Alternate titles: Joyride.
The user wants to learn the products and services you offer in order to make a decision to join a service or buy a product.
A tour explains a product or service in terms of features, benefits, and in general what the product or service allows you to do. It is most often split into more than one section, which is sometimes put on separate pages.
A product tour is a marketing tool. This is especially prevalent with larger, well established companies, who use the tour to sell their product rather than to teach users about their product. Strong marketing imagery and compelling copy that appeal to users’ emotions is often seen in tours.
In contrast, a tour for some companies means a list of screenshots that are accompanied with a few explanatory captions.
A good mix of the two approaches is the video tour: a combination of screencasts and, marketing talk, and teaching.
With this in mind, here are a few principles to keep in mind when developing a tour.
Whether the tour is strictly a marketing tool or a tool to teach, a focus on the users’ tasks is important. How can you help them? Aim for a good balance between only describing essentials and explaining everything. Only describing essentials might not give users an elaborate enough view of your product to aid their decision to engage with your product. If you are too elaborate you might on the other hand scare then away.
Resist the urge to show off the latest and greatest features – the most important thing is to convince your users that your product will help them with their fundamental problems. New users aren’t interested in your bells and whistles; they just want to accomplish their goals1.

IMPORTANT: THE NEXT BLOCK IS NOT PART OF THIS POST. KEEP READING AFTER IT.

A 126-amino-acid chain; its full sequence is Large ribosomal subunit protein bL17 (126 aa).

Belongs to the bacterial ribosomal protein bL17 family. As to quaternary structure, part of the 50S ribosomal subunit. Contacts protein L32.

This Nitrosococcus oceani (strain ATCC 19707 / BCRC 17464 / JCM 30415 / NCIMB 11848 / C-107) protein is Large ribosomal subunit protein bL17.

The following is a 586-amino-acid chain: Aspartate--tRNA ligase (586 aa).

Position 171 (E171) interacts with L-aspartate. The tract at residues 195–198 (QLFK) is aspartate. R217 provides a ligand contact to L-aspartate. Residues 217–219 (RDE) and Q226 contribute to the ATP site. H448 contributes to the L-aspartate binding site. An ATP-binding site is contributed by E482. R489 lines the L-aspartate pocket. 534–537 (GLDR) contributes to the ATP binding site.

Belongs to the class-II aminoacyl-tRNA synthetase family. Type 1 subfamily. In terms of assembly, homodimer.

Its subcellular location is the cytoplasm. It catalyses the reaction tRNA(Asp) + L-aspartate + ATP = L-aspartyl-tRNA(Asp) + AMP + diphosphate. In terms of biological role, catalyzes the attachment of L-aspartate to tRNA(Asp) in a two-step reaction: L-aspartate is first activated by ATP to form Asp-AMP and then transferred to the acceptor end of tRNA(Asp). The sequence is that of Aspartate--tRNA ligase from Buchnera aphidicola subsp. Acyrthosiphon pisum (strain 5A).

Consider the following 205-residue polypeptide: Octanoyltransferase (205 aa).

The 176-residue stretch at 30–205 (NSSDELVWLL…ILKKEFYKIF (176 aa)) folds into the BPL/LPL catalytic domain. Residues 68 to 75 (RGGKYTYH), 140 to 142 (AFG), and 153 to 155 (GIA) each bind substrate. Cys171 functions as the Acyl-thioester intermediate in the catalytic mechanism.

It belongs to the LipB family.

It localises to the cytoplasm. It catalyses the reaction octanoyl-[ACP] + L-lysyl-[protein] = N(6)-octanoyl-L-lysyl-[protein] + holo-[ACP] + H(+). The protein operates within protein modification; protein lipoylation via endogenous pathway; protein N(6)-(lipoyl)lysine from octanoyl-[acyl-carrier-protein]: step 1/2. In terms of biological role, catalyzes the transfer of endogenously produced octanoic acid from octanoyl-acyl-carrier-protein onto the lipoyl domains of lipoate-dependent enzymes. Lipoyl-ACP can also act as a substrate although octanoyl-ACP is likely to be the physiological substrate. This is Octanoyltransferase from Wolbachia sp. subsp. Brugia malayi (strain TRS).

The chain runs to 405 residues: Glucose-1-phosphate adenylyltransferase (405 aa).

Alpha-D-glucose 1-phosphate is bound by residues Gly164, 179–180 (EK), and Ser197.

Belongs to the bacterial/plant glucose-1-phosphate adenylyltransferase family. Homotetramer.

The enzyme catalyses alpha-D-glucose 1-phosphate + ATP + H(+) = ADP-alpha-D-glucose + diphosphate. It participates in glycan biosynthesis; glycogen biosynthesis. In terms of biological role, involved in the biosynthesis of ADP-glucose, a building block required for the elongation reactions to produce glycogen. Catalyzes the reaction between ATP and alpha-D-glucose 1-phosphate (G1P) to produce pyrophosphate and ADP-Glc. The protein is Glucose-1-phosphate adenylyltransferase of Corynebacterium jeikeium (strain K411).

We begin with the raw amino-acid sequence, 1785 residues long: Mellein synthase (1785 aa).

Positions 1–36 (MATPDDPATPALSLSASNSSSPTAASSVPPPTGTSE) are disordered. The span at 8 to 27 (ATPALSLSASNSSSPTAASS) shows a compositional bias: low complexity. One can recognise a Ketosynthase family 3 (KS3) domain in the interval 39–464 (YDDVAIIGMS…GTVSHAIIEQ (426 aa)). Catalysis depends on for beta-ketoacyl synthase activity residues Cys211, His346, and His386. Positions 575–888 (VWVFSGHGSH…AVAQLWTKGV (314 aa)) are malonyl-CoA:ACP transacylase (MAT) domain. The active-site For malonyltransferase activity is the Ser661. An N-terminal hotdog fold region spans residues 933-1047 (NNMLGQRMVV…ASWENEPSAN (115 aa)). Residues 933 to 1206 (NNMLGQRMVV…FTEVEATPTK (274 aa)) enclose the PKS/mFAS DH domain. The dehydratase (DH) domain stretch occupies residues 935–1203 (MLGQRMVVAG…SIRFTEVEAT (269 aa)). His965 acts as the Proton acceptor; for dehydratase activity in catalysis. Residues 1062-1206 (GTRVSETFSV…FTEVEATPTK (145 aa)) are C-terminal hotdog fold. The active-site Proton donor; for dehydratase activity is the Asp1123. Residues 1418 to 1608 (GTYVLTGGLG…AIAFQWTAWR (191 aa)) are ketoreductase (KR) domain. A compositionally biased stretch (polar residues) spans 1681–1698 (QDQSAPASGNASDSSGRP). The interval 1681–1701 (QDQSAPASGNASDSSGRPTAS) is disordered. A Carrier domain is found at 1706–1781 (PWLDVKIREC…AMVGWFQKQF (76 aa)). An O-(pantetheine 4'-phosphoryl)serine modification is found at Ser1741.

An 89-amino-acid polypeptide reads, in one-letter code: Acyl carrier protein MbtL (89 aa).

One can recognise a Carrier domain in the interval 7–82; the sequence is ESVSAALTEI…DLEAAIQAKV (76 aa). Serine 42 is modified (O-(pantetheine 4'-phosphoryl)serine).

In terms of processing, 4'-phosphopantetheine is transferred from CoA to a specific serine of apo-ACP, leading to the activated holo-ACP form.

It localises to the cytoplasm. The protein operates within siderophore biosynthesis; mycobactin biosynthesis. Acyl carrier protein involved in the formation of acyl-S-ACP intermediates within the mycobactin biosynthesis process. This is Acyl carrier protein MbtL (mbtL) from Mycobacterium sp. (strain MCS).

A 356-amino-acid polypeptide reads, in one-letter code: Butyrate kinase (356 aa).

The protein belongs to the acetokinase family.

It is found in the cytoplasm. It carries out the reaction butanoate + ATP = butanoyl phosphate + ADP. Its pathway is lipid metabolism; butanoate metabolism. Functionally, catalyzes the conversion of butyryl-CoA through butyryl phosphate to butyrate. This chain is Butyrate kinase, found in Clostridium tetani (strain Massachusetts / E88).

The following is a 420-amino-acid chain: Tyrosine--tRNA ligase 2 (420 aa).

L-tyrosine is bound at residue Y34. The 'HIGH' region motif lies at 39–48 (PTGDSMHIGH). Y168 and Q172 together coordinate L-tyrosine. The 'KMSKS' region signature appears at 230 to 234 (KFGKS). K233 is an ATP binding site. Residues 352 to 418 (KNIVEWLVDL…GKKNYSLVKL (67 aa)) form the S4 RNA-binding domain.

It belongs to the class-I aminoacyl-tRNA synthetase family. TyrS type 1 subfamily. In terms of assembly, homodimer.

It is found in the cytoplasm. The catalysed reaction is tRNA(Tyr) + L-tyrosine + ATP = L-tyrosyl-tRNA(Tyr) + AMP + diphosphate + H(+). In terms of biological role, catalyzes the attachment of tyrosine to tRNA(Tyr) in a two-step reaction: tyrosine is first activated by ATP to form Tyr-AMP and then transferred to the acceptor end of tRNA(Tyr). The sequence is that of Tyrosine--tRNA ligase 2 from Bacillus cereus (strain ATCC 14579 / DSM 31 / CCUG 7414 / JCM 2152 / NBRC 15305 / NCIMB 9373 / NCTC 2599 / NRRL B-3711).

Don’t just write about your product and its features. Show it! Include screenshots, illustrations, and even video clips of how to use your product.
This will allow your users to get a better feeling of where exactly to click – but also how easy your product actually is – how it was meant to work and be used.
As users use tours to learn about your product or service, they will go back and forth between the tour and the product. The tour is their reference point, so make it easy for them to go back and forth between the two. Provide direct links, if possible, to the sections you explain.
Address the top concerns your users might have when they are trying to decide whether or not to use your product or not. “Is it safe”, “Can I import my data easily?”, “Can I export my data if I decide to move?”. Put any concerns to rest so that your users can start using your product or service with confidence.
A tour of your product or service helps inform users about:
Purchasing a product or service can be costly and users will need a significant amount of persuasion and encouragement before buying in. A tour allows users to get a glimpse of your product without having to sign up.